By Kim Eun-jung
SEOUL, March 30 (Yonhap) -- The top Belgian envoy in Seoul stressed the need for the international community to take stern actions against the Russian invasion, which is feared to send the wrong message to some nations, including North Korea, flexing their military muscles.
Ambassador Francois Bontemps expressed concern that such "rogue states" as North Korea may miscalculate the regional situation and seek to "seize this opportunity to show more power."
"That's why we have to stop that in Ukraine in order not to encourage others to acquire nuclear weapons and to show the force," he said during an interview with Yonhap News Agency at the Belgian Embassy in Seoul on Tuesday.
He accused Pyongyang of having crossed "the red line" with its recent intercontinental ballistic missile (ICBM) launch amid news reports that the recalcitrant regime may be even preparing for what would be its seventh-known nuclear test.
The veteran diplomat called on China to do more to help stop the Russian aggression and use its influence over North Korea to deter it from taking additional provocative acts.
Having arrived here together with his Korean wife in September last year for his second stint as ambassador to Seoul, he is also placing a focus on public diplomacy to promote his country's image among Koreans and deepen understanding between the two sides.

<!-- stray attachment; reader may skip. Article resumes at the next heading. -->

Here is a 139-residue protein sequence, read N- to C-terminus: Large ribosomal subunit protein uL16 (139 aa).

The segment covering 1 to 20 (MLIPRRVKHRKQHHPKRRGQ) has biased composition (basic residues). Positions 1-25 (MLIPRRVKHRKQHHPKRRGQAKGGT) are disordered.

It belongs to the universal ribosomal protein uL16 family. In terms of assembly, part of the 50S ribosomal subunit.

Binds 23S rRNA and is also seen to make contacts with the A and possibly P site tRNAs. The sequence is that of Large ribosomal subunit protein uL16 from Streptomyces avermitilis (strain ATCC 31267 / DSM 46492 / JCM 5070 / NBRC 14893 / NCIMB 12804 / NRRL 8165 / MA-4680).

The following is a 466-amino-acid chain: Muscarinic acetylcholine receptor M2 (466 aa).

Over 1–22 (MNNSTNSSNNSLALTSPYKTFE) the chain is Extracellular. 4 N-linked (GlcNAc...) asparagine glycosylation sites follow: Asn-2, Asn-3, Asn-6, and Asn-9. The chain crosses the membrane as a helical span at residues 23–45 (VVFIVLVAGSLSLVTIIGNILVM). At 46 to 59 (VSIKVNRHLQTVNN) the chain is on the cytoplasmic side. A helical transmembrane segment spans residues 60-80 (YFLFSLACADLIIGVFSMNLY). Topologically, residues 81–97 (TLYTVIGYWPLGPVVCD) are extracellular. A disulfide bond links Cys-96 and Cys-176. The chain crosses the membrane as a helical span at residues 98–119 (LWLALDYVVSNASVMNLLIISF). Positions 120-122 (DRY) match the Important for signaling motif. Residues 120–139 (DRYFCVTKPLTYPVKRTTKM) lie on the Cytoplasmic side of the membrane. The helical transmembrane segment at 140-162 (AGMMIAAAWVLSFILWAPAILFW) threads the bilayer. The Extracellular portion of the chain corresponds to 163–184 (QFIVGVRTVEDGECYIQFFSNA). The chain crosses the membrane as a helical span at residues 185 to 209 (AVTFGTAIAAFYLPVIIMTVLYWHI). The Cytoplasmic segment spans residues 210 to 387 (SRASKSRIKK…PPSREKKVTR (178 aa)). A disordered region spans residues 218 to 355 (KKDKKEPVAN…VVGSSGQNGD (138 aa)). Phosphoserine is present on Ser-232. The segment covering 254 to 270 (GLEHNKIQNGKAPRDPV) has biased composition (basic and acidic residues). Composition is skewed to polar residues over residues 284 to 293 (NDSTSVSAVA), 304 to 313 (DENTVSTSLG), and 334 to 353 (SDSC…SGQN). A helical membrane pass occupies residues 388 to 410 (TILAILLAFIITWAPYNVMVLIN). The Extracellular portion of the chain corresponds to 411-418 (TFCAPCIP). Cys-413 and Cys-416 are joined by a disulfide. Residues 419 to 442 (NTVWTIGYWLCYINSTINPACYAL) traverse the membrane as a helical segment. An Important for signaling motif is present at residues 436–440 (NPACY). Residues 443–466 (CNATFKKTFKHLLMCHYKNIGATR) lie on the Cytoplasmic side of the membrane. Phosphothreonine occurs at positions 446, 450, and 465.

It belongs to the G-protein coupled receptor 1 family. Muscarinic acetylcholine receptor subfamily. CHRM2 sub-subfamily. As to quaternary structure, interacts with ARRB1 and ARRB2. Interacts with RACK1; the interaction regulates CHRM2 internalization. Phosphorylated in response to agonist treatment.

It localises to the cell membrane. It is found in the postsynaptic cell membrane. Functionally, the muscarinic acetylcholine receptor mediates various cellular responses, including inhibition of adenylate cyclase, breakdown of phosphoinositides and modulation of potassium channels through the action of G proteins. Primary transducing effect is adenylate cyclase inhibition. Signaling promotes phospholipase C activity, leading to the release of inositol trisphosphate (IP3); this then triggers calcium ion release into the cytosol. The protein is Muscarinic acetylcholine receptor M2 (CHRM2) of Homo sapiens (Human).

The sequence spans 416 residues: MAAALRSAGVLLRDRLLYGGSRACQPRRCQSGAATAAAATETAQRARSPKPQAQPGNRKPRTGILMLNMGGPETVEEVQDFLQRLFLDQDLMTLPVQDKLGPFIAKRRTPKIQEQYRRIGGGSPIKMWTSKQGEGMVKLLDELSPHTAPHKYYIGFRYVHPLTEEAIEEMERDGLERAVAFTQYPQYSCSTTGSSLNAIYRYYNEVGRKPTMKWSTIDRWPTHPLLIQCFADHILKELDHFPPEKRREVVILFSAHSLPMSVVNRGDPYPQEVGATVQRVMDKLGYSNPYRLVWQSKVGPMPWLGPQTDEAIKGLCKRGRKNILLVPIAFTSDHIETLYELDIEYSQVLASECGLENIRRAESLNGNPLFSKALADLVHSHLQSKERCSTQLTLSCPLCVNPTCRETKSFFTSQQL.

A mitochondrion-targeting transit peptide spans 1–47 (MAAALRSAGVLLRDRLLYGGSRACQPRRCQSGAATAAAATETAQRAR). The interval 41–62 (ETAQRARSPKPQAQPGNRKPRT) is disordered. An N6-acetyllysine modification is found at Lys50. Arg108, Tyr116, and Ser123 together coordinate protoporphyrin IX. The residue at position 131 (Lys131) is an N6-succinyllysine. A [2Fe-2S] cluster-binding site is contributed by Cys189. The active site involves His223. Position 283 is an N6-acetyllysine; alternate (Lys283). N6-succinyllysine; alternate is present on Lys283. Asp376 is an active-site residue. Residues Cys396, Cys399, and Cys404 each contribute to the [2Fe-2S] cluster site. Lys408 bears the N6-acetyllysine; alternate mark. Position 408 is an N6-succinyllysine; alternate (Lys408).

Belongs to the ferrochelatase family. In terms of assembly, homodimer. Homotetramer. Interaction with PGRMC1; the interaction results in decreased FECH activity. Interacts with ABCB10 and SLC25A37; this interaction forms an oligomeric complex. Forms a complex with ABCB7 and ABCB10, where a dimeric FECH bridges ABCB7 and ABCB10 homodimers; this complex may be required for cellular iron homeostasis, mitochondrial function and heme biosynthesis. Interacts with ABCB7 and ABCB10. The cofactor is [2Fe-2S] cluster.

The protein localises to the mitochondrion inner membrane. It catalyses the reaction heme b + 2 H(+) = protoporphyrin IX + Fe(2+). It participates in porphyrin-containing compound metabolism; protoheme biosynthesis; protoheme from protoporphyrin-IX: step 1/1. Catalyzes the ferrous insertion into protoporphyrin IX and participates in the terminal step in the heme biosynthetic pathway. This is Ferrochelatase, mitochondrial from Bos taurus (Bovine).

At that time, he stated that, "With my wife, I am pleased to return, in a spirit of service, to Korea, a country we love, to broaden and deepen the partnership between our two countries."
His role and mission here this time is seen as more important, especially as many Koreans still remember shocking cases of violence involving his predecessor's wife. She came under police investigation into her alleged assaults on South Korean civilians, leading Belgium to recall Bontemps' predecessor.
Although the violent incidents made the Belgium community very "sad" and "upset" like Koreans, Bontemps believes the long friendship between the two nations remains intact. He vowed efforts to bolster their ties, especially in business, technology and academia.
The two nations signed their first Treaty of Friendship, Commerce and Navigation in 1901, and Belgium sent troops to fight in the 1950-53 Korean War, alongside the U.N. coalition forces.
"We have a solid foundation, and it's also a long standing cooperation," he pointed out. "I think there is a lot to do between Belgium and Korea, still in the framework of the European Union, to foster cooperation in innovation."